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Exponential Growth
• Populations can grow
exponentially if not
kept in check.
~ for instance:
one bacteria will
become 2, then 4 then
8,then 64, then
512,then at the end of
one day, there will be
4.72 x1021
Exponential Growth
• only happens when populations have
every offspring survive to reproduce.
• As resources become less available,
offspring don't live as well. This stops
population growth.
• Carrying capacity
– max # org. an ecosystem can support
Exponential Growth
• Human population has grown
exponentially since the 1700's.
– due to medicine and farming technology:
• people live longer lives
• vaccines lower death rates
• more food supports more people
• We have not reached carrying capacity yet, but
some evidence shows we may reach 9 bill. by
• Ecosystems are influenced by a
combination of biotic (living organisms)
and abiotic (physical) factors.
Limiting Factors for populations
• Density-dependent
– Competition for food - more org. = less
– Predation - predator-prey relationships
keep each other in balance
– Parasitism and Disease - keeps populations
down by killing host
Limiting Factors for populations
• Density-indepenant
– Drought / Climate extremes – extreme heat
or cold, lack of or too much water...all can kill
– Human disturbances - changing the
ecosystem ~ deforestation, waste dumping,
killing off predators
• DDF - only become limiting when the pop.
density reaches a certain level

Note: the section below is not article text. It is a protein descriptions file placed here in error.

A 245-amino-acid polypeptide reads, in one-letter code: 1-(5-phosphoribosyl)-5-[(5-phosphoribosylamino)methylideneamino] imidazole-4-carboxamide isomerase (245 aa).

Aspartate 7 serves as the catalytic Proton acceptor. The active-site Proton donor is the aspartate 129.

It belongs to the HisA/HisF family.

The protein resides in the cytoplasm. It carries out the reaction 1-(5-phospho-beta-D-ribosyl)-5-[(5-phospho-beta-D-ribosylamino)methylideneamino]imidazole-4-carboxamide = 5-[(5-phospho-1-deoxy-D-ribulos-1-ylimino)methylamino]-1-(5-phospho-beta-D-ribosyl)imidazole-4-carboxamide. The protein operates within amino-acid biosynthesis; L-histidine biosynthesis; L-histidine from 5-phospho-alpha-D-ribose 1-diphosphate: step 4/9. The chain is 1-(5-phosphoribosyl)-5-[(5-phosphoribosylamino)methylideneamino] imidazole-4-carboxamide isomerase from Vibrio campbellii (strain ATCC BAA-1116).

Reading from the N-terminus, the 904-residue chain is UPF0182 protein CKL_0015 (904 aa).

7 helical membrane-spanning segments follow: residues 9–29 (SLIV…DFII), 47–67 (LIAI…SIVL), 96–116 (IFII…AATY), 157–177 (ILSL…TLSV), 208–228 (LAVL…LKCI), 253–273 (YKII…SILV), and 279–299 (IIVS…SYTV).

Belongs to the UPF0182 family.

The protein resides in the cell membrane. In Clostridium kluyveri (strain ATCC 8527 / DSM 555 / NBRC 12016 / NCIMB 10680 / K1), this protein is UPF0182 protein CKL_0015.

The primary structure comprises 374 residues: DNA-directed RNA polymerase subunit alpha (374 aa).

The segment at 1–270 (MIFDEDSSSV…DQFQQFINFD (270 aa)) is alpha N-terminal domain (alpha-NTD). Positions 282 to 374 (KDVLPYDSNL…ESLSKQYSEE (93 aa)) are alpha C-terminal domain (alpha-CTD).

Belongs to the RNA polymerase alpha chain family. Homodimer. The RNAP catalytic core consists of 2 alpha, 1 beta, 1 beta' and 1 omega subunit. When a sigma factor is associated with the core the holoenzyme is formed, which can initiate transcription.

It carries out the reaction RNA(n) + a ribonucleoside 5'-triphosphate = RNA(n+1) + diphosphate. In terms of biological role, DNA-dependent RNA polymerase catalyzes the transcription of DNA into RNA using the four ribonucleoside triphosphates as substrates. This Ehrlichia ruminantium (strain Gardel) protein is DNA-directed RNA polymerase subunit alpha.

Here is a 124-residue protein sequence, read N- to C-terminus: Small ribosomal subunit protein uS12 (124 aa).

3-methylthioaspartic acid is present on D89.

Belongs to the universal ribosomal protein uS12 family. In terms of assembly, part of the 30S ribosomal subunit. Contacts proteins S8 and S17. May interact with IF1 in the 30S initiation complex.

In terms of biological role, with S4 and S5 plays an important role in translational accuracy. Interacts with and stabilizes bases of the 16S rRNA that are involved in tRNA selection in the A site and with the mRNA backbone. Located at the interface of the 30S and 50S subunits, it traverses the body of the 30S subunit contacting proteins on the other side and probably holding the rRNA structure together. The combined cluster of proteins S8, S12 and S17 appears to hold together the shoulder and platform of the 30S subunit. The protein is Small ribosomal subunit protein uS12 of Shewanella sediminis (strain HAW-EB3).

• DIF - affect all pops. similarly regardless of
pop. size
• Through a combination of all of these
factors, populations can vary from being in
balance, to being way out of balance.
Interaction in Communities
• There are many different ways species
can interact with each other within their
• Competition
– species have similar needs and compete for
• Predation
– one org. eats another
– back and forth adjustment between the 2
results in coevolution
– ex: the faster the prey gets, the faster the
predator gets and vice versa
• Symbiosis - relationship where 2 species live
closely together.
3 types:
a.) Mutualism - both species benefit
ex: flowers and insects
b.) Commensalism - one benefits, the other is
neither helped or harmed
ex: barnacles on a whale
c.) Parasitism - one org. lives on another and
the host is harmed
ex: tapeworms in mammals
Shaping Communities
• Habitat
– area in which an org. lives
• Niche - all conditions in which an org. lives and
how it uses those conditions
type of food eaten
place in the food web
temp. in which they survive
reproduction style
– Fundamental niche - where a species could live
– Realized niche - where a species actually lives
• No two species will share the same niche
in the same habitat!
• Competitive exclusion principle
– no 2 species can occupy the same niche in
the same habitat at the same time
– this would result in the elimination of one of
the species
• keystone species
– these are critical to the ecosystem because
they affect the survival and number of many
other species in their community
– Ex. Sea otters
• Ex: sea otters:
– sea urchins eat kelp - sea otters eat sea
– when sea otters are over hunted, too much
kelp gets eaten by urchins - all other species
that use the kelp to live in lose their home.
– sea otters are critical to the survival of the
• The more species in a community, the
• It will recover from disasters.
• The predators help insure that no one
species takes over.
• More biodiversity = better resiliency